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CPJ concerned about well-being of kidnapped journalists

(CPJ/IFEX) - New York, May 26, 2009 - The Committee to Protect Journalists is deeply concerned about the well-being of a Canadian and an Australian journalist held hostage in Somalia who urged their respective governments to work harder for their release in a phone call with a reporter on Sunday. Both journalists said they were sick and being held in harsh conditions.

Freelance Canadian journalist Amanda Lindhout and Australian photographer Nigel Brennan said they were in poor health and urged their respective governments to help free them, according to news reports and local journalists. The two journalists briefly spoke separately to an Agence France-Presse (AFP) correspondent in Mogadishu on the phone for five minutes on Sunday from an undisclosed location.

"We are deeply concerned by the statements made by Amanda Lindhout and Nigel Brennan that they are ill and being held in harsh conditions," said CPJ Deputy Director Robert Mahoney. "We call upon the Australian and Canadian authorities to intensify their efforts to ensure their safe and quick release."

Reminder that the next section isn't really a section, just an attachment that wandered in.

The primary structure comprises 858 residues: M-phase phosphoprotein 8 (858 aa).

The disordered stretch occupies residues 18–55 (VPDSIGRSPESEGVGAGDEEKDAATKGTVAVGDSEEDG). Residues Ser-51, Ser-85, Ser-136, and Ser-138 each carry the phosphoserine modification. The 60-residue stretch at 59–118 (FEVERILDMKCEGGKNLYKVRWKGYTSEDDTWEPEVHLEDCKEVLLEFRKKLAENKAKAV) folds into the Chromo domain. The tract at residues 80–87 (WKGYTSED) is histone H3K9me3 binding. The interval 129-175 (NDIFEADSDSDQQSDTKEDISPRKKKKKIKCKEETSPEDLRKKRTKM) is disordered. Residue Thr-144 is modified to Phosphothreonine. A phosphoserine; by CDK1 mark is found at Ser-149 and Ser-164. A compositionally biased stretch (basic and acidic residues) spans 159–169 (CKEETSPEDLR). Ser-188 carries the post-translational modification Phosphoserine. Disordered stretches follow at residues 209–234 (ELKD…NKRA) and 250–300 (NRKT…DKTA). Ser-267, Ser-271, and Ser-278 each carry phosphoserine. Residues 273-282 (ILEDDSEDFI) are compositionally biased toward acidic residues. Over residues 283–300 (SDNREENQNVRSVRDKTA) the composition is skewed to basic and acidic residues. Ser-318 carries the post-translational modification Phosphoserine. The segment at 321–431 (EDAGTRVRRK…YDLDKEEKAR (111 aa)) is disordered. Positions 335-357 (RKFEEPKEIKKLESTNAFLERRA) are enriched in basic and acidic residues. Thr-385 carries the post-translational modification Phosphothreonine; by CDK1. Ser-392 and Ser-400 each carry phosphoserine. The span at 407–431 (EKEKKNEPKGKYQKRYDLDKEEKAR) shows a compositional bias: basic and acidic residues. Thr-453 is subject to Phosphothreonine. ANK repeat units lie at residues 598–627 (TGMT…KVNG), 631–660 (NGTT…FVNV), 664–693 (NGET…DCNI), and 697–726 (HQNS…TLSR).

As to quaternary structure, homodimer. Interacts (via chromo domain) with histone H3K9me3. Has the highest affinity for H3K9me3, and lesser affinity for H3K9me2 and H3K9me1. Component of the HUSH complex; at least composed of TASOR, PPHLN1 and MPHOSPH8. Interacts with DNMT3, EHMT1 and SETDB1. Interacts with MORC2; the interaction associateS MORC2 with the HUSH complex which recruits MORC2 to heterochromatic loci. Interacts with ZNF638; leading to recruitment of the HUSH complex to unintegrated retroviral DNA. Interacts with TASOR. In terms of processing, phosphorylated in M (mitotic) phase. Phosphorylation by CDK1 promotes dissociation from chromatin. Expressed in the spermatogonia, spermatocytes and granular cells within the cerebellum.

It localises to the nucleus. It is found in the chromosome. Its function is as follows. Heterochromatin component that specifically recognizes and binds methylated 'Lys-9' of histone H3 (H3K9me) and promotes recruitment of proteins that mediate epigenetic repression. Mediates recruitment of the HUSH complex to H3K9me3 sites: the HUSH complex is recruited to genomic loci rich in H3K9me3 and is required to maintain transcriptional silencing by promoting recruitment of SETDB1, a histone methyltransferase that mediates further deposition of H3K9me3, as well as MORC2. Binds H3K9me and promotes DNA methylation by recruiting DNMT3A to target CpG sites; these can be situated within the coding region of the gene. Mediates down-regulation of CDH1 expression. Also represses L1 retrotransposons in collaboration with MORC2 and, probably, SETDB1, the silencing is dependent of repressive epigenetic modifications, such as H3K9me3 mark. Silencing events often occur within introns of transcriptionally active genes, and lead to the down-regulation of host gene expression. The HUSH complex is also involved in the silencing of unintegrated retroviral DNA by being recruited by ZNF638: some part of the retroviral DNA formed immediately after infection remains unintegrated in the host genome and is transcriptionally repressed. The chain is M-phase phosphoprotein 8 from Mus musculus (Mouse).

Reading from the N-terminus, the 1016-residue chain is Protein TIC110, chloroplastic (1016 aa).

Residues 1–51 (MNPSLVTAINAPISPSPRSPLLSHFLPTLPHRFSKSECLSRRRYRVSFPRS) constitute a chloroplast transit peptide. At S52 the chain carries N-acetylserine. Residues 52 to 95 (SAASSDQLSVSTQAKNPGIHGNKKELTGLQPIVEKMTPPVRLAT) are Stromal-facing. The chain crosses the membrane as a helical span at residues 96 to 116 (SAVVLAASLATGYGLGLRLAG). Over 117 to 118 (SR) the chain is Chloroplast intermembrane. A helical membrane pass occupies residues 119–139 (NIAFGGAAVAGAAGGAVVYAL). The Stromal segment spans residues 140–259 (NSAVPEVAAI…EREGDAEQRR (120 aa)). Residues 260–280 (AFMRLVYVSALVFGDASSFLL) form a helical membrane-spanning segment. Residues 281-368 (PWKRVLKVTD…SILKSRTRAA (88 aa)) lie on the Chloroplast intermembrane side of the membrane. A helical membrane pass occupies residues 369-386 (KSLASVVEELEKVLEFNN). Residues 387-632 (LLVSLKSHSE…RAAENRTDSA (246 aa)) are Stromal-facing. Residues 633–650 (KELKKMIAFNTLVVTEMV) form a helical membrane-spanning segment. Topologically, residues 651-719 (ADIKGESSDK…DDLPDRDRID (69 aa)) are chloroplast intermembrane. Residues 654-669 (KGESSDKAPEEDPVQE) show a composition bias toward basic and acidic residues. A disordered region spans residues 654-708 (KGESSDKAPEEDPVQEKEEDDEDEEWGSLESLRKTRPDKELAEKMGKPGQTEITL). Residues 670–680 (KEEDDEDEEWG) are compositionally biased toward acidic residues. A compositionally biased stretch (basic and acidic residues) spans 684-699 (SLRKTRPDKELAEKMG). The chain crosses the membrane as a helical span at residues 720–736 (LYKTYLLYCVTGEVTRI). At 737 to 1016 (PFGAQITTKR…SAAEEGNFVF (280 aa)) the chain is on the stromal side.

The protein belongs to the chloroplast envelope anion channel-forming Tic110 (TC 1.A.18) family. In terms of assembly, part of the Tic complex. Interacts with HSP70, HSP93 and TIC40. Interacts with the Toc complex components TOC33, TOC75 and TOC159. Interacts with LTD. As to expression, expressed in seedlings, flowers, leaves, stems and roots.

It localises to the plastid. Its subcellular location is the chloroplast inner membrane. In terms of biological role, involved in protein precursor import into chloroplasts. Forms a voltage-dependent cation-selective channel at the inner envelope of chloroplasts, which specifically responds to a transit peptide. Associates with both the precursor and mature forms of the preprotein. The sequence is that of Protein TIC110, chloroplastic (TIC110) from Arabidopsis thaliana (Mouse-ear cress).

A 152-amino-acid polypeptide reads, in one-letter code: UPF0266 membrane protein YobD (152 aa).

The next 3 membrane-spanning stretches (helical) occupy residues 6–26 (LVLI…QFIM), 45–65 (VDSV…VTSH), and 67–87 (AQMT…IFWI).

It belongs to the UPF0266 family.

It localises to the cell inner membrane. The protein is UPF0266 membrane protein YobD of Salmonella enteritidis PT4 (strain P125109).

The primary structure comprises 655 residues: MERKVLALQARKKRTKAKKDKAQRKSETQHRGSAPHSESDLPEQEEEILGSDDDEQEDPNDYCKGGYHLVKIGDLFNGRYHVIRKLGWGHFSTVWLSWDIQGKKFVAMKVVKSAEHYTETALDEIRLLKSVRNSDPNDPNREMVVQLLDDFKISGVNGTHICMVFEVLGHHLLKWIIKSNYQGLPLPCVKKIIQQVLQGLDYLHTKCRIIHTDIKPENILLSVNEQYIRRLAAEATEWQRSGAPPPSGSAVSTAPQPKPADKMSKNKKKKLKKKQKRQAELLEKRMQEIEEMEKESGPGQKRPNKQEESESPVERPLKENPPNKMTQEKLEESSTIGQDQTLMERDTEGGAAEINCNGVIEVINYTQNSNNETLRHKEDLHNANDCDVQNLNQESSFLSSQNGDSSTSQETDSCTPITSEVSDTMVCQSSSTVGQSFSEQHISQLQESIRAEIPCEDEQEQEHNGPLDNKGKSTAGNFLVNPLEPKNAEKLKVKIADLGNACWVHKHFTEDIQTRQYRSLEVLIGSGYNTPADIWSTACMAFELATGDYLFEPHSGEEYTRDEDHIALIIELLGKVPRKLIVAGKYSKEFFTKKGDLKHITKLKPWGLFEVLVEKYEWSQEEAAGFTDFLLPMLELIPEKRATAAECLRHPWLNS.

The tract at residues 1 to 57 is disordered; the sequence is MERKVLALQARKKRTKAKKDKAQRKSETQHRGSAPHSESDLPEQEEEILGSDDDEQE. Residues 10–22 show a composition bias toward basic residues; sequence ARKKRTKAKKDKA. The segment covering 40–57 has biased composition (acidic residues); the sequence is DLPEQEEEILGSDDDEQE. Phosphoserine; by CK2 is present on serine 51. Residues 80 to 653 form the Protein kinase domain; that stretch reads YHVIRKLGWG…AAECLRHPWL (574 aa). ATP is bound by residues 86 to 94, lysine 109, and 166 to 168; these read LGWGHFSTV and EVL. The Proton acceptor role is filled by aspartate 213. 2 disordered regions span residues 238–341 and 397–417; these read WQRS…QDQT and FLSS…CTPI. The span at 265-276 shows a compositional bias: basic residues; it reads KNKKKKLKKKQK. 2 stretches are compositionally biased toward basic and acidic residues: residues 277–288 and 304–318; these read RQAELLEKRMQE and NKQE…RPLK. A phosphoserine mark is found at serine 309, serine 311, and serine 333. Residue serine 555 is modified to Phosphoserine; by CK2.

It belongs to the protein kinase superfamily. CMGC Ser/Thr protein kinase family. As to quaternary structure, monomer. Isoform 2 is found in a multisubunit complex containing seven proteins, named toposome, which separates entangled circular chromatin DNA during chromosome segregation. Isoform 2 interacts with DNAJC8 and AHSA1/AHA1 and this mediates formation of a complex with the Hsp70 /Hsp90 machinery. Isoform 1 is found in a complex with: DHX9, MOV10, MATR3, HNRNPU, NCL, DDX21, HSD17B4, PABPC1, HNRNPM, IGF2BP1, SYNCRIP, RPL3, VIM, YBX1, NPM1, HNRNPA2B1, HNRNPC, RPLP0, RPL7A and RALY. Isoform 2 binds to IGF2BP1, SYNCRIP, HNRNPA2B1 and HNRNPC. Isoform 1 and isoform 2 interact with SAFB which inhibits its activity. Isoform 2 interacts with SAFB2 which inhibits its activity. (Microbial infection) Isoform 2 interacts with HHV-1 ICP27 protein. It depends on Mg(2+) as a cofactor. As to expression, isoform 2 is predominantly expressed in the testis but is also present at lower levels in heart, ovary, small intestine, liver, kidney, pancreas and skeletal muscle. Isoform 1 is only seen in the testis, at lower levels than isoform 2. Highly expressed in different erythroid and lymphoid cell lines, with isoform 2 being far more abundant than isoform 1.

The AFP correspondent said both hostages sounded very weak on the phone and appeared to be reading from a script. There was no independent confirmation of their identities.

Lindhout said she had been sick for months while kept alone in a windowless room with access only to unclean drinking water and one meal per day at most. Brennan complained of suffering from an extreme fever and said he has been held in shackles for the last four months.

The call was made after weeks of efforts to establish contact with the hostages, according to AFP. The last reported signs of Lindhout and Brennan were on January 15 after their fixer, Somali freelance journalist Abdifatah Elmi was released. Elmi was taken hostage with the two foreign journalists and their driver last August. According to an interview with Elmi in the Canadian daily Globe and Mail, they were all kept in separate rooms but managed to communicate occasionally with each other with improvised sign language.

The three journalists and driver Mahad Clise were returning from interviewing refugees at Celasha Biyaha when they were kidnapped along the Afgoye-Mogadishu road last August by unknown gunmen, according to local journalists. Mogadishu is in the grip of fighting between rival clans and militias.

The two have been held hostage in one of the longest kidnappings in recent history in Somalia.

CPJ is a New York-based, independent, nonprofit organization that works to safeguard press freedom worldwide. For more information, visit

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